Time to Shine (Part 2)
The following is Part 2 in a continuing series of posts sharing the message I preached this past Sunday, tying in the need for missions with the patriotic themes that go along with celebrating the 4th of July. Look for more posts to round out this series in manageable bite sizes.
Based on the text found in Matthew 5:14-16, the question I have posed is this: how can we as believers in the 21st Century get back to that missionary mindset that is so central to our new life in Jesus? How can we shine the light of Christ to the masses all around us and be that brilliant city upon a hill? This is the main point I want us to learn:
As sold-out believers, we can radiate the light of the Gospel by recognizing the fundamental properties of light that should govern our lives.
Our identity as believers is now inseparably tied to the idea that our lives should shine brilliantly as a result of our calling. Peter wrote the following in 1 Peter 2:9:
[1 Peter 2:9]
9 But you are a chosen race, a royal priesthood, a holy nation, a people for his own possession, that you may proclaim the excellencies of him who called you out of darkness into his marvelous light. (ESV)
We were lost prior to Christ, groping around in the dark, completely hopeless of any relief or rescue from our condition. But rescue did come! Jesus extended His mercy to us and now we have experienced His unbelievable love. That should change us deep inside. That should compel us to want to share what we have now. That should begin to fan the flame inside us that will lead us to radiating the Light of the Gospel to this world. The first fundamental property of light we need to examine is this:
1. Darkness always exists in an absence of Light.
Isn’t it true that we live in a day and age when we take light for granted? Technology has helped ensure that we never have to be in the dark. At night, we just assume the streetlights will come on and automatically light up our road. We just expect that when we walk into a dark room and flip a switch, light will greet us in an instant. And when it doesn’t turn on, we know there is something wrong and we act accordingly. Think about it, when a lamp in your house doesn’t turn on, you know that the bulb is out and it must be replaced.
Yet, when our light fails to shine in our lives because we try to hide it or stifle it, we do not think anything of it. We do not realize anything is wrong. But something is very wrong: we are plunging ourselves and those around us unnaturally into the shadows. The definition of darkness is pretty simple and straight-forward: darkness is the absence of light. Where the light does not shine, darkness exists. And darkness exists all around us because we do not take the call to light up this world seriously. That is not what Jesus wants for this world. He made it clear that He wants to bring an end to the darkness in our lives. In John 12:46 he said this:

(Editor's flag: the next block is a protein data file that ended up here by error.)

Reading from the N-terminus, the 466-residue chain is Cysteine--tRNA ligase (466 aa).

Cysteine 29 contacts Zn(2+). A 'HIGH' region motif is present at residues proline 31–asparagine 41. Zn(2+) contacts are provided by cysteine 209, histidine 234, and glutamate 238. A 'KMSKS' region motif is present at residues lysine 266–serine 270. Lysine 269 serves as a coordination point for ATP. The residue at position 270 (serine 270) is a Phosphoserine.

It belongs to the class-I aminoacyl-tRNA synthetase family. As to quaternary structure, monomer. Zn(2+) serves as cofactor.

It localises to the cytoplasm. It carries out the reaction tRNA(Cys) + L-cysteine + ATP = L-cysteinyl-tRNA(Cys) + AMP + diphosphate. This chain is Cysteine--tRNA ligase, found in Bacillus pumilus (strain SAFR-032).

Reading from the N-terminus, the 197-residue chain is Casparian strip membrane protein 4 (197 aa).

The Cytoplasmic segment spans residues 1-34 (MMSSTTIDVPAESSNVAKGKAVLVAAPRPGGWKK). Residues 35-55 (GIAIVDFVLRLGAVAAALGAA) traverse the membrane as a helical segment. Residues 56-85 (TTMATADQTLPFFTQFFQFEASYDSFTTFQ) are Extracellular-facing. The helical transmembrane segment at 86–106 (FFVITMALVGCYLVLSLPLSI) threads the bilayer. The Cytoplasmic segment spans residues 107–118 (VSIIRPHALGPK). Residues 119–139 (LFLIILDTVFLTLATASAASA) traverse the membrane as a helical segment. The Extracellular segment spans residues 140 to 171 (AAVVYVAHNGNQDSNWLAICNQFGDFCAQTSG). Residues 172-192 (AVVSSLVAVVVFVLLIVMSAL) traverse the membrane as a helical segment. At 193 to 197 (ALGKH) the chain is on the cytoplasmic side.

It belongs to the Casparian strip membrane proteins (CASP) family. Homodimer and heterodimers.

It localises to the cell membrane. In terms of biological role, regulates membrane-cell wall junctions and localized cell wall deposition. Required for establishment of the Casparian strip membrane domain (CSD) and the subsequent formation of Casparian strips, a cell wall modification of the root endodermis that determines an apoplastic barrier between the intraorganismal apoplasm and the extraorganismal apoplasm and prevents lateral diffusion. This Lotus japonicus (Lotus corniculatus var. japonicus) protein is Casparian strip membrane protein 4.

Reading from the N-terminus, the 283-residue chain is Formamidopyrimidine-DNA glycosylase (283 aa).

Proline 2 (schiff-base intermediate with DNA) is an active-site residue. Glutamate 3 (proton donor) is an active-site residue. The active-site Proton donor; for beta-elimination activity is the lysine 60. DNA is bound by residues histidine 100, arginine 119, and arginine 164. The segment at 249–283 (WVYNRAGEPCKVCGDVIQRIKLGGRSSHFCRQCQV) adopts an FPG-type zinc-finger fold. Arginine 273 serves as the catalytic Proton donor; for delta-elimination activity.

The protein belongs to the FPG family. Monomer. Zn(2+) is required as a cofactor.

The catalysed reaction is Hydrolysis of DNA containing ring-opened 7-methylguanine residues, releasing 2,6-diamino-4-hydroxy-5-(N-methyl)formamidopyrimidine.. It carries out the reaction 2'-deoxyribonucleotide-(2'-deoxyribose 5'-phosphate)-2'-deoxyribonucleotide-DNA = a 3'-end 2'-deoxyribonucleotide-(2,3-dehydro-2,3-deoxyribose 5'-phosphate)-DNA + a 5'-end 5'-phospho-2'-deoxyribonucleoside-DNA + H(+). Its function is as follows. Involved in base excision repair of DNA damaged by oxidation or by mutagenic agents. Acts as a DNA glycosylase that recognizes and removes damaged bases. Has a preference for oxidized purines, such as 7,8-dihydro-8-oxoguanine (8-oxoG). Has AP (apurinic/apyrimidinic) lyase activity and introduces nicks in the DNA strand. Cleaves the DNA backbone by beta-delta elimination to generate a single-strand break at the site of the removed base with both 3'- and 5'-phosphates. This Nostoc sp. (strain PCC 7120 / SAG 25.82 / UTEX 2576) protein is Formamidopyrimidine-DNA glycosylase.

46 “I have come into the world as light, so that whoever believes in me may not remain in darkness.” (ESV)
Jesus Christ came into this world to fulfill the Father’s plan to redeem us from the darkness of our sin. Once we accepted Christ into our hearts, we now have a duty to be a spotlight for God to aim at those hiding in the dark. The world thinks that if it can’t see God, if it pretends He does not exist, that He will have no clue about the evil deeds that they commit. But God not only knows their sin, He desires to find the lost, and we are the extension of His Light to stave off the darkness. Christ made it abundantly clear in Matthew 5 that it is absurd to light a candle and then hide it so you can’t see its light. It is equally absurd for us to ignite with the flame of salvation, and then try to hide that from the world. In doing so, we lose our purpose and our meaning. In 2 Corinthians 4, the Apostle Paul brings a warning of the danger we all run when we begin to stop shining.
[2 Corinthians 4:3, 6]
3 But if our gospel be hid, it is hid to them that are lost.
6 For God, who commanded the light to shine out of darkness, hath shined in our hearts, to give the light of the knowledge of the glory of God in the face of Jesus Christ. (KJV)
Those are sobering words. When we fail to shine, it is the people who are lost who are hurt most by our failure. It is pure selfishness on our part. We have to remember the reason we are called to shine in the first place. The darkness is where the light is needed most, to bring all to a saving knowledge of Jesus as Savior. We cannot allow there to be darkness because of our own personal absence of light. We radiate boldly, which relates to the second fundamental property of light that we will look at tomorrow.